After the war, Lewis resumed his studies at Oxford, and in the years between 1920 and 1923 received firsts in Greek and Latin literature, philosophy, and English. By 1925 he was a Fellow and Tutor in English Literature at Magdalen College, Oxford - a position he would hold for nearly three decades. In 1954, Lewis transferred to Cambridge, where he had been awarded professorship in the new chair of Mediaeval and Renaissance Literature.
In the late 1920s, Lewis' circle of literary friends at Oxford coalesced into a discussion group known as The Inklings, which would meet regularly over about two decades. Members shared an enthusiasm for narrative tales, myths, legends - particularly Norse, Celtic, folkloric and mediaeval material - and fantasy fiction. They would read aloud their own works-in-progress and receive suggestions and criticism from their fellows. Members included J R R Tolkien, Hugo Dyson, Owen Barfield, Charles Williams, and Warnie Lewis. Tolkien's The Lord of the Rings and Lewis' science fiction novel Out of the Silent Planet were among the material workshopped with The Inklings.
His friend Tolkien's devout Catholic faith decisively influenced Lewis' return to Christianity between 1929 and 1931. The way was prepared also by Lewis' love for the fantastical fiction of Scottish writer and Congregational pastor George MacDonald (1824-1905), as well as G K Chesterton's apologetic work The Everlasting Man (1925). Lewis famously described himself as a stubbornly difficult convert in his spiritual autobiography Surprised By Joy (1955):
"In the Trinity Term of 1929 I gave in, and admitted that God was God, and knelt and prayed: perhaps, that night, the most dejected and reluctant convert in all England."
As a Christian, Lewis maintained a commitment to the Anglican communion in which he was raised, though he tried to downplay sectarian differences in his apologetic writings, extolling instead the perennial essence of orthodox belief. It was the latter which Lewis presented in his popular work Mere Christianity, adapted from a series of radio talks he made for the BBC from 1942 to 1944, and which has become one of the most influential Christian books of modern times. Lewis' theology was basically Anglican, with an ecumenical breadth shaped by the formative influences of Tolkien's and Chesterton's Catholicism, and the Christian universalism of MacDonald.
Lewis married relatively late in his life at age 57, in unusual circumstances. He had befriended Joy Davidman Gresham - an American intellectual of Jewish background, and a convert, like Lewis, from atheism to Christianity. Joy was trying to remain in the UK with her two sons, having escaped an abusive marriage, and Lewis kindly agreed to a civil union to enable her to stay. Shortly afterward, Joy was diagnosed with terminal bone cancer. What had begun as a marriage of convenience between friends became much deeper, and Lewis and Joy obtained a full Christian marriage in 1957. As it turned out, Joy was the love of Lewis' life, and when she died after three years of remission, Lewis experienced a shattering grief from which he never really emerged. Lewis related his profound loss in A Grief Observed, which he published under a pseudonym. The story of Lewis' and Joy's love became the subject of the film and stageplay Shadowlands.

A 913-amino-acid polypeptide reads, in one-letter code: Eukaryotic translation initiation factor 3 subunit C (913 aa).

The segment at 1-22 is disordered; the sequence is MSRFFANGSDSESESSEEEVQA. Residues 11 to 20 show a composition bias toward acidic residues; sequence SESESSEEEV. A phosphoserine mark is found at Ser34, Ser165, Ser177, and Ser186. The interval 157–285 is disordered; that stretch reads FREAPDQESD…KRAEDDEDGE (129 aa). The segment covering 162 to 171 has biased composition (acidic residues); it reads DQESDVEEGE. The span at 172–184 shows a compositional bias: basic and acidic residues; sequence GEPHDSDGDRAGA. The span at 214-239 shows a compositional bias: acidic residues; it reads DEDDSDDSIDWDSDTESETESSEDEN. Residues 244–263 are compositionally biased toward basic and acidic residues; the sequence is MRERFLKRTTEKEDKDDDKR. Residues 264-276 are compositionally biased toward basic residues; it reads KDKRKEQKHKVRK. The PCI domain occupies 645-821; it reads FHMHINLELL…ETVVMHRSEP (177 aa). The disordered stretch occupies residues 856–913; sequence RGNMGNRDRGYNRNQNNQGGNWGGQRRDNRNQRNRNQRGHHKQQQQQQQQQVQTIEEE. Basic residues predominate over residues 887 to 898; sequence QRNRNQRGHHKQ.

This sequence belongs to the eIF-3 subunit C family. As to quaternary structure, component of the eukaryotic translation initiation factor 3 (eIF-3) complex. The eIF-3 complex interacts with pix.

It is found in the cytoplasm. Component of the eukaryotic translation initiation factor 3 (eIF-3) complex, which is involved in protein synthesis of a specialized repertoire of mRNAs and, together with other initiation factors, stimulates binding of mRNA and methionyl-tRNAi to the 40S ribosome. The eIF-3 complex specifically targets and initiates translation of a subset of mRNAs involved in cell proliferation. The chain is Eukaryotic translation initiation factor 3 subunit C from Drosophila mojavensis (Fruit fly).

Lewis died of renal failure in 1963, less than an hour before the assassination of John F Kennedy. Lewis is buried at Holy Trinity Church, Headington, the Oxford parish church with which he and his brother Warnie were actively involved from 1930.
Athanasius (c.297-373), was born at Alexandria, Egypt, around AD 297, and would serve for forty-five years as that city's bishop, having begun as a bishop's assistant at the Council of Nicaea in AD 325. Athanasius spent seventeen years of his tenure in exile, having provoked several Roman emperors with his unflinching defense of the doctrine of the Trinity. Athanasius was one of the most brilliant and influential theologians in Christian history, and is venerated across all the major streams of the faith - Roman Catholic, Orthodox, Coptic, and mainline Protestant. He is remembered for his writings, still read today, his great pastoral concern, his courageous faithfulness despite immense opposition, and his profound interest in monasticism.